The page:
The contractor surge in Iraq

Troops aren't the only thing that are part of Bush's escalation of the war.
This guest blog from Dina Rasor originally appeared in the Huffington Post.

The Washington Post had a front page article on Wednesday describing the extent and timeline for surging the troops. Besides planning to surge up to 35,000 troops, the DOD wants the flexibility to keep the surge going until Spring 2008. There has been talk about what to do about Iraq and the surge in September of this year, but there is the chance that this surge will last a year.

What the Army is not telling you is that we will also be surging the contractors. KBR, who has now spun off from Halliburton, has the largest contract, called LOGCAP III. The follow-on contract, LOGCAP IV, was supposed to be awarded by now and it was to break up the monopoly that KBR had in supplying the troops.

It appears, based on KBR's SEC filings that the Army plans to keep KBR and the old contract in place as to not switch horses in the middle of the stream. As I have outlined in my recently released book, Betraying Our Troops: The Destructive Results of Privatizing War, KBR has billings that go out the roof while not supplying the troops with what they need.

The book has stories of troops trying to get enough food, water and supplies while away from the safety of the big military bases in Iraq because KBR won't go in hostile areas. Even at the bases, troops can't get air conditioners and generators fixed because KBR screws around with the paperwork.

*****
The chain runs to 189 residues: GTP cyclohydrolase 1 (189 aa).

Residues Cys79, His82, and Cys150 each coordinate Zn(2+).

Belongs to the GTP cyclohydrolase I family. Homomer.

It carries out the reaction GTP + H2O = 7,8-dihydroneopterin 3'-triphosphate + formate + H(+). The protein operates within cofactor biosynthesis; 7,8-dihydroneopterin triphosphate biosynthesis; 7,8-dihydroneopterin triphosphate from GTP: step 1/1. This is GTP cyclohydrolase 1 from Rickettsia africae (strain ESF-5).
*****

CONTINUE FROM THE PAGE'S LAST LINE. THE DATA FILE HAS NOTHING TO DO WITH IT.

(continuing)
Meanwhile, the billings surge with the number of troops and KBR bills the government 12 hours a day, 7 days a week for their employees. One soldier, in frustration, wrote to Stars and Stripes newspaper that "It seems that KBR, at the administrative level, has found a way to get paid for doing a job without ever actually having to do it." (eighth letter down)

There is also evidence that these contractor billings are sucking up the supplemental money and making other logistical areas suffer. The supplemental money is flexible so that the Army can use it where they need it but there is evidence that the contractor over-billings are taking away much needed money for replacing basic fighting equipment such as night vision goggles, workable radios and armored vehicles.

The most common email that I get from Iraq makes the point that while troops can get luxury items at the large bases where they are there, such as soft serve ice cream and plasma televisions, they can't get enough equipment that they need to save their lives when they leave the cushy base and go out into hostile areas.

There is real resentment among the troops that KBR makes life very nice for the military brass and others at the base but will not go out the gate, as required, to make sure that they have the basics that they need.

Congress is now looking at how to fund the surge for the year. If they don't add some form of strict cost control on the contractor billings, this surge money will continue to be sucked down the contractor money hole with little oversight and the troops and the public will wonder why they can't get what they need to do their mission.

If you want to know more about how the contractors are failing the troops in Iraq, go to my Follow the Money Project.
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